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Council Corner: The worst thing about the recall

Last March, Ashland voters resoundingly rejected recall initiatives to remove three elected volunteer parks and recreation commissioners. Approximately 30 citizens upset with management decisions involving the Ashland Senior Center solicited signatures from hundreds of registered voters, often misleading residents in their quest to deploy the nuclear option of local government-change tools: the highly divisive recall election.

Fortunately, this nasty brand of politics was rejected by a whopping 69 percent margin with fewer “yes” votes cast than the number of signatures gathered to trigger the recall in the first place. The effort failed miserably, and the transition to a new and more responsive era for older-adult programs and services provided by the city of Ashland continues.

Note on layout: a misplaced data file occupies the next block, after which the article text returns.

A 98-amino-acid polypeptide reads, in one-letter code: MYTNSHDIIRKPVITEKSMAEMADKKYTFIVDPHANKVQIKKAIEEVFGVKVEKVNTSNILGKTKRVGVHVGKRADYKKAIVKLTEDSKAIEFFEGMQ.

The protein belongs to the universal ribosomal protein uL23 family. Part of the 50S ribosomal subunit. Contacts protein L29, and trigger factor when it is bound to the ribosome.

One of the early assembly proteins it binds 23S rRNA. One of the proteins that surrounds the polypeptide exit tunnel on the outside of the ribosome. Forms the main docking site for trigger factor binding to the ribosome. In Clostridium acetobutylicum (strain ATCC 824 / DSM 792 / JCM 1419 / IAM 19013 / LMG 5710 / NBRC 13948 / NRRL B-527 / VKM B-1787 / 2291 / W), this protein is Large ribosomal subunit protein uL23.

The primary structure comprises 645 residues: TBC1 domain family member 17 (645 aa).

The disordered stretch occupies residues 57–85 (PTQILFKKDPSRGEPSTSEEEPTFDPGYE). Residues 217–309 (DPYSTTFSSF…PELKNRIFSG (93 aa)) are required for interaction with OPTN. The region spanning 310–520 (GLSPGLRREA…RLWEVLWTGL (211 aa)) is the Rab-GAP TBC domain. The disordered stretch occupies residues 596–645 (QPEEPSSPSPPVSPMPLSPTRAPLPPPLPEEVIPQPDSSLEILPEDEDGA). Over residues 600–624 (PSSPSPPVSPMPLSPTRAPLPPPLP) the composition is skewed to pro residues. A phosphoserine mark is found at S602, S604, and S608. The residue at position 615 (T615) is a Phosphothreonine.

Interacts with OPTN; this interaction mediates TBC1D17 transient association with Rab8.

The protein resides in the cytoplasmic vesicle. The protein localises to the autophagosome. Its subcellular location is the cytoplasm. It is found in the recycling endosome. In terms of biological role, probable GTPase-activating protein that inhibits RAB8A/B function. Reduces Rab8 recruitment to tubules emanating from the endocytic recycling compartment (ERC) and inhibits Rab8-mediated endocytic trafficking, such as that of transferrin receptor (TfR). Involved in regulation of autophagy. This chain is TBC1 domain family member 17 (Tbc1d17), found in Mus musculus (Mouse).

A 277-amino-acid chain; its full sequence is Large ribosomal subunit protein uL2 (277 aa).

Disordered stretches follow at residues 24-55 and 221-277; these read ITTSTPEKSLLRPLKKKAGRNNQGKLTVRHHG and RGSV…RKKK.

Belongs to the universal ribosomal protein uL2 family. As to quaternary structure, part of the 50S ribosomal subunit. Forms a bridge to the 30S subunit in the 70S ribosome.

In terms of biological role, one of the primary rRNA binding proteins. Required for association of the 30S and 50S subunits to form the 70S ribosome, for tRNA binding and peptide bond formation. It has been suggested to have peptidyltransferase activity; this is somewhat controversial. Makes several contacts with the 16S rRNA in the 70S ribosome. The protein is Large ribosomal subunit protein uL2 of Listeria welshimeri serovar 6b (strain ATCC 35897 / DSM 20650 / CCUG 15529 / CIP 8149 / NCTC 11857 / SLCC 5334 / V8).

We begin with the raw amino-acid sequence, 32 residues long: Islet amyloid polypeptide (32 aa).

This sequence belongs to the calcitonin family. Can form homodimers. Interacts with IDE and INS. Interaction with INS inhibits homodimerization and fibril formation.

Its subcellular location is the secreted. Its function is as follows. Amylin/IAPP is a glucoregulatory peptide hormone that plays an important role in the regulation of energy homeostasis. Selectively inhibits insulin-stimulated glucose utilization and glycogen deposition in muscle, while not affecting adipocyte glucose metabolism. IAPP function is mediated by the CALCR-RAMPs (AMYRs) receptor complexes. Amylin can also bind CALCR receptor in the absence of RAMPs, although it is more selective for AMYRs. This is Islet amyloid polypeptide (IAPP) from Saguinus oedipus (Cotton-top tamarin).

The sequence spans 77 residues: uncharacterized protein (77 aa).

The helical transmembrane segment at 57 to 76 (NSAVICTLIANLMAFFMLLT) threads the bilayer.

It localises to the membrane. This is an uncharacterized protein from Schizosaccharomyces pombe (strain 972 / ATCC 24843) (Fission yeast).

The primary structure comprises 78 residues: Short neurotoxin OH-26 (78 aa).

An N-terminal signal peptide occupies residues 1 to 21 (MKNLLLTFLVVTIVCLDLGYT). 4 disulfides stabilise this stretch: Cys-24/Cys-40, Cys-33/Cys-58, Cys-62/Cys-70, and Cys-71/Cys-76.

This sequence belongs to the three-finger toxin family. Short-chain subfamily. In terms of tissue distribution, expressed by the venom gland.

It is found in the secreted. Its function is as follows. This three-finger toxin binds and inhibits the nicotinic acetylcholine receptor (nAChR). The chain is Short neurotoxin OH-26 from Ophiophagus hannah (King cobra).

The purpose of this letter is not to recount one of the darkest moments in Ashland’s history, nor is it to point out the waste of $24,581 of taxpayer resources for a special election when a general election was only seven months away.

Instead, the latest and worst fact about the failed recall effort is none of the chief petitioners and their signature gatherers stepped up to run for any of the three Parks and Recreation Commission positions up for election this November. None!

Criticizing the imperfections of municipal government is easy, but stepping forward to run for election is apparently too daunting for those demanding change only a few weeks ago.

The most effective way to influence public policy is to become a policy maker. The pro-recall folks squandered their chance to champion their cause and whatever else they stand for in a proactive manner, in the traditional elective forum.

Rich Rosenthal is an Ashland city councilor and a former parks and recreation commissioner.

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